# Angular acceleration of stone disk

I have a conceputal question regarding the following problem:

A round massive stone disk with diameter $0.600 m$ has a mass of $50.0 kg$. The stone rotates at an angular velocity of $115.2 rad/s$, around an axis located at the center of the disk. An axe pressed against the disk applies a tangential frictional force, $F_f$ at $50.0 N$. Assume that we turn off the rotating power of the disk, so that the frictional force is the only force acting on the disk. What is the magnitude of the angular acceleration, $\alpha$, of the disk?

OK, so I have calculated the torque ($-15 Nm$), and the moment of inertia ($I = 2.25 kg \cdot m^2$). By using the formula:

$$\tau = I \alpha$$

It is easy to show that $\alpha = -6.67 rad/s^2$, which is also the correct answer.

However, say I want to try to solve this in another way, without using the torque and moment of inertia. Since the frictional force is the only force acting on the disk, I would assume that we would have:

$$F_f = ma_T$$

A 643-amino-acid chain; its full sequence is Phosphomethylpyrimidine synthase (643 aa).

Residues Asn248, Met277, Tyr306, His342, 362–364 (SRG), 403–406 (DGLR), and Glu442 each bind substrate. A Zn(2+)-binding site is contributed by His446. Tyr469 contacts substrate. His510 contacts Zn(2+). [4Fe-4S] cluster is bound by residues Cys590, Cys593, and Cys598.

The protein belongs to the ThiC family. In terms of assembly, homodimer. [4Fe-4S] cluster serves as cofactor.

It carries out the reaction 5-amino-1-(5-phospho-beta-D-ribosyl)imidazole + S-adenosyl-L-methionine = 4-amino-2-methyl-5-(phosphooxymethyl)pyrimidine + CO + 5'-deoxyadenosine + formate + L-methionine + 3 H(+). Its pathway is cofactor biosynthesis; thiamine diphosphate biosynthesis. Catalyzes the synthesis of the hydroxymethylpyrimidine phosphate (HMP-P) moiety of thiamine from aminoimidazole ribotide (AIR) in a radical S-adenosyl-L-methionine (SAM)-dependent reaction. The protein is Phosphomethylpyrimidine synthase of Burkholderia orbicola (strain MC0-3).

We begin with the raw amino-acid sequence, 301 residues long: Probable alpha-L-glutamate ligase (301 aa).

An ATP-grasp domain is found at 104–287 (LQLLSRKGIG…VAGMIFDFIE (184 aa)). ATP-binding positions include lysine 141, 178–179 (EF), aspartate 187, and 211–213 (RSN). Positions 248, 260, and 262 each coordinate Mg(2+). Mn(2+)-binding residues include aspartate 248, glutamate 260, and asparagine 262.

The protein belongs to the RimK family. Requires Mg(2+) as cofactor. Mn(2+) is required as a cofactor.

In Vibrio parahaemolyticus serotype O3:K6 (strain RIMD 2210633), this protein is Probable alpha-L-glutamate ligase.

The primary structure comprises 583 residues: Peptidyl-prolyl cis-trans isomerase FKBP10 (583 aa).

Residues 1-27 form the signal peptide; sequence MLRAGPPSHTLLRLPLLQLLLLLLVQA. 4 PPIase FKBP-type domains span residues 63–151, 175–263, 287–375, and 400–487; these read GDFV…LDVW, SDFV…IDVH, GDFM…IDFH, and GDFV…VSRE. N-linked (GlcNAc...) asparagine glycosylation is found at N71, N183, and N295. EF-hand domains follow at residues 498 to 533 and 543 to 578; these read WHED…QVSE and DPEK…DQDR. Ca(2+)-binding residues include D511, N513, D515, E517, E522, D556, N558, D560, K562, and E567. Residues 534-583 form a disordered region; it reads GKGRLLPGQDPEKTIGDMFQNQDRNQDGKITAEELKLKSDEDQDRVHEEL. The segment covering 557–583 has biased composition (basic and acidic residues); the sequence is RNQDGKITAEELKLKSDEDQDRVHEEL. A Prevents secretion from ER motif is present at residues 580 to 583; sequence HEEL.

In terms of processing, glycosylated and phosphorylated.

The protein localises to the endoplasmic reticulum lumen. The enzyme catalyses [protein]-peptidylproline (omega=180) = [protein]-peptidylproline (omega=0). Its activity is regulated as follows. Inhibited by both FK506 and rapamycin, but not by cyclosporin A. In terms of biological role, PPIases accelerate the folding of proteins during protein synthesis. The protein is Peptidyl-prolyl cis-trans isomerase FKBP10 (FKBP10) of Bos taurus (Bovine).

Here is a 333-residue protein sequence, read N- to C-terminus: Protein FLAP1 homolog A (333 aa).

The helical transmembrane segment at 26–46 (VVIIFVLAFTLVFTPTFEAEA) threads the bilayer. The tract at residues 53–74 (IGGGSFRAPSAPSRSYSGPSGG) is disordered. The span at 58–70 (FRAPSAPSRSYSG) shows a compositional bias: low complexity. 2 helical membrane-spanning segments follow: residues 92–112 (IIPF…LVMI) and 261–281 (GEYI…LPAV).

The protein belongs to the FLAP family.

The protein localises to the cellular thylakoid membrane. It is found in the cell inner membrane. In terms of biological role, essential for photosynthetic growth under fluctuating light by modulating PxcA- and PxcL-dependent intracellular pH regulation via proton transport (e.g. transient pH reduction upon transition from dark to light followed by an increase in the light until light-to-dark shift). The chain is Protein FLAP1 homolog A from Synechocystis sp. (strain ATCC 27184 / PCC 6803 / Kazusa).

$$-50 = ma_T$$

$$-50 = 50 \cdot a_T$$

$$a_T = - 1 m/s^2$$

And since we have:

$$a_T = r \alpha$$

This gives:

$$\alpha = \frac{-1}{0.3} = -3.33 rad/s^2$$

Which is not the same answer. So why doesn't this second approach work? If anyone can explain this to me, I would really appreciate it!

• Well, I interpreted the problem such that $F$ is the actual frictional force. After all, I used this value to calculate the torque, and then my answer became correct. Commented Oct 9, 2012 at 19:44
• If you managed to figure it out, feel free to post an answer to your own question explaining what you did. Commented Oct 9, 2012 at 19:57
• @David Zaslavsky: The answer above was to a comment from someone else (the comment is deleted now I see). So I still don't understand why my second approach above gives the incorrect answer. Commented Oct 9, 2012 at 20:12
• Oh, OK, I didn't see the earlier deleted comment. Commented Oct 9, 2012 at 20:18
• @DavidZaslavsky: Hi there David, It was me who posed at the question... The user responded to the comment and instead of replying "Thanks", I just upvoted his & erased mine... Commented Oct 10, 2012 at 5:30

Your second approach is conceptually very wrong... The equation you wrote, $F = m\cdot a$, holds for the acceleration of the center of mass of the whole disk, not for individual points of it. And since your disk is not going anywhere when you apply $F_f$ with the axe, we can assume that the axis of rotation is applying a force $-F_f$ that exactly compensates the other one, so that the center of mass remains at rest.